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Susan Dune: Medical Transcriptionist

By Shaun Martin

The search for a job can be somewhat daunting for an English major. If you're not going to graduate school, what do you do?

From tutoring to transcribing

Take Susan Dune, for instance. A 2002 graduate from Western Carolina University with a concentration in professional writing, Dune, ironically, started teaching as an adjunct professor and worked in a tutoring center. Not content with teaching, she decided to pursue a field in which she had some interest, medical transcription.

Medical transcriptionists convert recorded notes and observations from doctors into written form. Therefore, accuracy is important. "This [the converted data] is a legal document, so it is absolutely important not to change the meaning of what has been said when you edit," Dune states.

Success rooted in her English degree

Dune's English degree provides a "strong foundation in grammar and punctuation," which is essential in correctly translating the spoken word into written form. She also credits her English background with giving her time-management skills. She works at home and believes that her acquired time management skills are essential: "It would be easy to get distracted in the home environment," Susan says, "but I follow a routine to maximize my productivity."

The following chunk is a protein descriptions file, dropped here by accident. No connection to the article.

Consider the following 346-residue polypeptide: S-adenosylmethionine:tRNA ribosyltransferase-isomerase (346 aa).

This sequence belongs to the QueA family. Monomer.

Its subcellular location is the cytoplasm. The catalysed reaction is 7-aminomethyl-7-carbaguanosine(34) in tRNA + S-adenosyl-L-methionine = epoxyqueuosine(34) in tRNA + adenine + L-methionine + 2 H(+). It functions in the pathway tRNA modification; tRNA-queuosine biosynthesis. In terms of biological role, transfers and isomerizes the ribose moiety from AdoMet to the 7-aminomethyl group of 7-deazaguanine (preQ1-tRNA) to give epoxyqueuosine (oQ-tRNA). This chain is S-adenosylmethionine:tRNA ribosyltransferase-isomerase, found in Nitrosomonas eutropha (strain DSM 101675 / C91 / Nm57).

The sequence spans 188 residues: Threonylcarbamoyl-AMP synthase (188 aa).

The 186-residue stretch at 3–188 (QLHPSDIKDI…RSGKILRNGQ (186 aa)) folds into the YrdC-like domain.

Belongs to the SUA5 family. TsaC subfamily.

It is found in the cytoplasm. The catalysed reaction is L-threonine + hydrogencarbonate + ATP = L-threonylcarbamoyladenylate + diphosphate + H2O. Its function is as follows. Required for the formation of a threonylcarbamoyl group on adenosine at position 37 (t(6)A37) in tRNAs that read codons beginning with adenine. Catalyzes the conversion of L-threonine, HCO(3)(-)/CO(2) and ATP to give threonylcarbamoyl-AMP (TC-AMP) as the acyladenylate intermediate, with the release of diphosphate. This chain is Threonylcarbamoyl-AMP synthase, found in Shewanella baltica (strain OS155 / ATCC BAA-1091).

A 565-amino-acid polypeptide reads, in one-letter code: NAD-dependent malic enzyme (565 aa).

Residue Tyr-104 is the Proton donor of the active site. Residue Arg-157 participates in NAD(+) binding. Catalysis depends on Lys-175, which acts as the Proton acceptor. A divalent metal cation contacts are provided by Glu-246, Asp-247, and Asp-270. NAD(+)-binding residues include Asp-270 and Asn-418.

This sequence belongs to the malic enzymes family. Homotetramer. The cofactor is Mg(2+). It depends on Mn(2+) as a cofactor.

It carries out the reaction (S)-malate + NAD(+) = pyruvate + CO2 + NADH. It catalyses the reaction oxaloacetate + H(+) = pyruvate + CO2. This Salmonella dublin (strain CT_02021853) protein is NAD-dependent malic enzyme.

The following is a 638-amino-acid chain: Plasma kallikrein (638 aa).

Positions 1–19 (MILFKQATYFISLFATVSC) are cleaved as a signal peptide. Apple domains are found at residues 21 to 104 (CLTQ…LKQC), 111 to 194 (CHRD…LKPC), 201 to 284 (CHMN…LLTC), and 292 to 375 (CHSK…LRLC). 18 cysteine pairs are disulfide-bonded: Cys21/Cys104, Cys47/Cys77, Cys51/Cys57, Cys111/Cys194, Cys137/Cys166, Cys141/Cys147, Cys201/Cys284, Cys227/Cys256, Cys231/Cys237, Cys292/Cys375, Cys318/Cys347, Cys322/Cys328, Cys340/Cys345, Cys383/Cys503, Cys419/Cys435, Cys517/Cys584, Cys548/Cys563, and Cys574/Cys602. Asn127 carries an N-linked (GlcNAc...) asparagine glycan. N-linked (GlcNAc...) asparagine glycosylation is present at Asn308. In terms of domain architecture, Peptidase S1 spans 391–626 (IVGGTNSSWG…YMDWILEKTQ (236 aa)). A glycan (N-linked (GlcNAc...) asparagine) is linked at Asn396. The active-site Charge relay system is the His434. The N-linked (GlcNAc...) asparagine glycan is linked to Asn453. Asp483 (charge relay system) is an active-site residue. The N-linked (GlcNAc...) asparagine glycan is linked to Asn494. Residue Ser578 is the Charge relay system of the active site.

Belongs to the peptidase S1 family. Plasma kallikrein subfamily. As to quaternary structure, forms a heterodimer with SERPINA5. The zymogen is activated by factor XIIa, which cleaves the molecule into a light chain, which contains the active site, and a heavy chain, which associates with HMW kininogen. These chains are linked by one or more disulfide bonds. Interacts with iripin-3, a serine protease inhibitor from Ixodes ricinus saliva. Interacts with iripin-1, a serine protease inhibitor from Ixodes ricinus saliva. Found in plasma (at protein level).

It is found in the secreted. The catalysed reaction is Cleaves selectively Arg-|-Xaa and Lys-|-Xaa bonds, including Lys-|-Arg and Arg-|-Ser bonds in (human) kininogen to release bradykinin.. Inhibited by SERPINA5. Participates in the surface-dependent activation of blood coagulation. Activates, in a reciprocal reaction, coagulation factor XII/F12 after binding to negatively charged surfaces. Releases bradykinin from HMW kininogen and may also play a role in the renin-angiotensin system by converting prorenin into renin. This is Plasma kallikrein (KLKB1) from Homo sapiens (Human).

Work that matters

How is this job important? Dune relates that the dictators she transcribes for are grateful that her transcriptions help their communication become clear. Dune credits her English experience for her success, ''Writing and editing skills help you not only to communicate well but also to help others.'' Dune's English training has allowed her to write clearly and accurately, which undoubtedly makes each doctor's job easier. As Dune puts it, ''I'm doing my part to improve patient care.'' This positive outlook is apparent in Dune’s work and life.

What advice does Dune have for WCU students graduating with a degree in English? "What you learn in college is a start, but there's always something new to learn, especially when it comes to technology...Keep your options open in your job search."



These profiles were created by the Karen Greenstone's English 303 class (spring 2009)
and edited for the web by Mary Adams's English 303 class (summer 2009).

Students in Mary Adams's English 303 class (fall 2009) wrote additional profiles.